Who grants pardons for felony convictions?
If you were convicted of a felony at the federal level you actually need a pardon from the President of the United States. If you were convicted at the state or county level you need a pardon from the Governor of your state.
The real challenge, though, is getting your pardon request to one of those levels. Governors and Presidents are really busy (surprise, surprise), so they have boards of people that review requests all day. Most requests are denied - you need to have a really good reason for requesting the pardon (also known as clemency in most places).
Where do you start?
First of all, you need to understand that a lot of inmates sitting in jail are sending pardon requests to the Governor (or the President, depending on their jurisdiction). If you just try to sit down and write a sob story explaining why you need clemency, you probably aren't going to get past the first gatekeeper.
So how do you make sure your pardon request is taken seriously? You will probably need a good attorney. Sure, they can help you draft your letter in a way that won't come off as whiny or desperate (which so many pardon requests are) and make it sound sincere, but more importantly, they will help you get it in front of the right people.
How to find the right attorney
In general, history is the best indicator of future performance. Obviously this isn't the case (if it were pardon requests would never be considered), but you should find an attorney who as at least had some success with getting ex-offenders pardoned. Ask potential defense attorneys about specific cases where they have actually seen pardons granted.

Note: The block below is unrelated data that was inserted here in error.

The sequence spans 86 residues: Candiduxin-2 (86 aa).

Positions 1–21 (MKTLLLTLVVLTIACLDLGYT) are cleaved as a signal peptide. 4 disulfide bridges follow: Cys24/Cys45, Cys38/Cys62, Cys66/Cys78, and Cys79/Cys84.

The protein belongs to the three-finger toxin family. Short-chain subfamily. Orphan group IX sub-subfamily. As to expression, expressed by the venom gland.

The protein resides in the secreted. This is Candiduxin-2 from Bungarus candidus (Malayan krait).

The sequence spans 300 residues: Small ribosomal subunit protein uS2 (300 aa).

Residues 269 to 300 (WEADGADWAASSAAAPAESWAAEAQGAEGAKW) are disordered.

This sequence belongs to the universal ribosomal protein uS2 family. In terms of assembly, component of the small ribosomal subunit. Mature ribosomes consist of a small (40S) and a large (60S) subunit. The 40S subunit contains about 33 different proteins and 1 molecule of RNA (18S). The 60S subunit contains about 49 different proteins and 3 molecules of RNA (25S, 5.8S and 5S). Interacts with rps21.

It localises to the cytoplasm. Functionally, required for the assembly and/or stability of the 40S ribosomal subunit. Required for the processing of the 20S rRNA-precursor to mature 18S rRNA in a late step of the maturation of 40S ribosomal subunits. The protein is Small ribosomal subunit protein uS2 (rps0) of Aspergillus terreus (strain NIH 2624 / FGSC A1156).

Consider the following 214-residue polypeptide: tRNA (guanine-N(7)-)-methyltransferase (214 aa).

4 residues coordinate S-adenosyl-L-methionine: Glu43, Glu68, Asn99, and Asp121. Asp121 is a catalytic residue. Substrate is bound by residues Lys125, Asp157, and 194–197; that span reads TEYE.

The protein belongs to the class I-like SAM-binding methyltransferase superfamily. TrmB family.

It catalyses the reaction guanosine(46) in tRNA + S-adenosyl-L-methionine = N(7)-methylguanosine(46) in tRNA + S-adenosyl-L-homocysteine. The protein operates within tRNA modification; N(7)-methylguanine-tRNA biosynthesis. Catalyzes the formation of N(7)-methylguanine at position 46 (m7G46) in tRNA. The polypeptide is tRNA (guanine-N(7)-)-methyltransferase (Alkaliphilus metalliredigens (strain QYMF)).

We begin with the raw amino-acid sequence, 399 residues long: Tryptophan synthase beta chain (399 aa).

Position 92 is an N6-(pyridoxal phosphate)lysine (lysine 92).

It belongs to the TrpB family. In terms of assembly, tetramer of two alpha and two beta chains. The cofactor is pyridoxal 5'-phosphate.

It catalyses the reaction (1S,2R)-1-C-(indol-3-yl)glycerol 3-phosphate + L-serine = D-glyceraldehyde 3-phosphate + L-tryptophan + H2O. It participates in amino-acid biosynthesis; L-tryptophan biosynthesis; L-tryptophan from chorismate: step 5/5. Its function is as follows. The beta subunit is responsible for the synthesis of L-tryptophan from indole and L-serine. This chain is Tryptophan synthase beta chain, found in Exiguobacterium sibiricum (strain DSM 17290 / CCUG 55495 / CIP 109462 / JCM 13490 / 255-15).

Don't be surprised if many (if not most) of the attorneys you talk to have never actually seen a pardon request approved - pardons are very, very rare. In fact, a lot of attorneys might tell you not even to bother with a submitting one, but if you feel like your situation justifies at least consideration from the executive office, you should be relentless in pursuit of the right person to represent you.
When are pardons usually granted?
Nobody will openly admit it, but usually felony convictions are pardoned for political reasons. If, for instance, you were involved in a controversial case that may help a future candidate in a bid for a position, you need to play that angle up to even have a chance of a pardon. It helps if you are a high profile person - either knowing the right people or being a whistleblower in a popular case will significantly increase your chances.
Alternative to pardon
If you can't get a full pardon, you may still be a candidate for expungement. Sometimes you crime is not expungable but the court will downgrade the crime from a felony to a misdemeanor. Again, talking to a good attorney will probably give you a better idea of realistic options in your situation - make sure that you are completely honest with your attorney about all of the details of your case - they can't help you unless they know all of the facts.